Cynthia Dial

Located at the base of the Ceboruco Volcano, 7,480 feet above sea level, a visit from Jala was as easy as following Calle Hidalgo from the main town square to the promontory’s top. Considered one of the country’s significant natural attractions, evidence of the volcano’s “active” designation (last eruption: 1870) was found at a midway stopping point. Identified by colorful, over-sized block letters of its name – C-E-B-O-R-U-C-O – from there it was possible to view steam streaming from its vents. Tip: Take care when nearing the condensation as the temp unexpectedly increased exponentially.

Cynthia Dial

Traveling from Jala toward the opposite direction revealed another phenomenon – El Salto Waterfall, a 100-foot-high cascade down a cliffside into a shallow pool. Reached at the end of an easy path after negotiating a suspension bridge, balancing from rock to rock across a creek and encountering a herd of wild horses, it was a 20-minute walk to the falls for unlimited minutes of swim.

Cynthia Dial

San Francisco. After an hour-and-a-half drive toward the coast – initially past fields of agave and eventually along a road dotted with yellow-and-black roadway signs warning of jaguars – the unassuming Bohemian village known affectionately by its nickname, San Pancho, was near. Surrounded by mountains, lush jungle and the coastline of Riviera Nayarit, a stroll along its main street, Avenida Tercer Mundo (translation: Third World Avenue), revealed treasures of a laid-back Mexican town, coupled with the typical tourist lures of boutiques, beaches and bars. There, it was possible to dine on freshly caught seafood and drink from a newly sliced coconut with the option of an added shot of gin or rum – all from side-by-side beachfront restaurants, La Perla and Las Palmas.

Cynthia Dial

Sayulita – Though a mere 10 minutes away, San Pancho’s neighbor to the south was a bit more – a bit more known, a bit more lively, a bit more crowded. Described by many as a hippie-chic surf town, it attracted free-spirited travelers, avid surfers and wellness enthusiasts. And it offered almost everything exclusive to a hip Mexican beach town – from a strong surf and seasonal humpback whale watching to Boho smart fashion. Like most, I headed to Sayulita Plaza in the heart of town for its collection of vendors (many featuring Huichol intricate beadwork) and walked along Calle Marlin toward the sea where I dined with multitudes at beachfront Don Pedro, known for its fresh, three-tiered seafood tower. Tip: To experience back-in-the-day’s Sayulita, one should venture from this well-worn tourist path onto the town’s side streets in discovery of lesser known, equally tasty eateries interspersed with inexpensive shopping.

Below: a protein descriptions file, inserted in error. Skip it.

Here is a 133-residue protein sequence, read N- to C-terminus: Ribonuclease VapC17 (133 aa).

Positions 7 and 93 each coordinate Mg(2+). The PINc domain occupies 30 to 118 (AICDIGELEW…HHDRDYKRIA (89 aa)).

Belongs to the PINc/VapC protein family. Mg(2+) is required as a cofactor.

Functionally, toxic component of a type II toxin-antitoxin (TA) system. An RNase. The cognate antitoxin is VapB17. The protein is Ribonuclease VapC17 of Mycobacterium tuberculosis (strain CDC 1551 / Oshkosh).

Cynthia Dial

Riviera Nayarit. On the opposite end of the accommodation spectrum was Hotel Vidanta. It was massive – precisely a 20-minute drive (I timed it) from the highway turn-off onto the property, followed by a golf cart transfer for delivery to the entry door of Grand Luxxe (one of Vidanta’s five hotels). A AAA Five-Diamond property of more than 2,500 acres, it offered 15 outdoor pools, three golf courses, 30+ restaurants (bars and cafes), multiple music venues, wellness spas, a half-mile private beach, the world’s first beach resort gondola which connected the resort with BON Luxury Theme Park (a one-of-a-kind amusement center) and more – all linked by a network of carts and shuttles.


Maria Hasse

Verdict. The connection from the San Diego/Tijuana border to the interior of Mexico – its distinctive Old World offerings and 21st-century enhancements – proved seamless.

In the words of my state’s former governor, “I’ll be back.”

And in my own words, “It was easy.”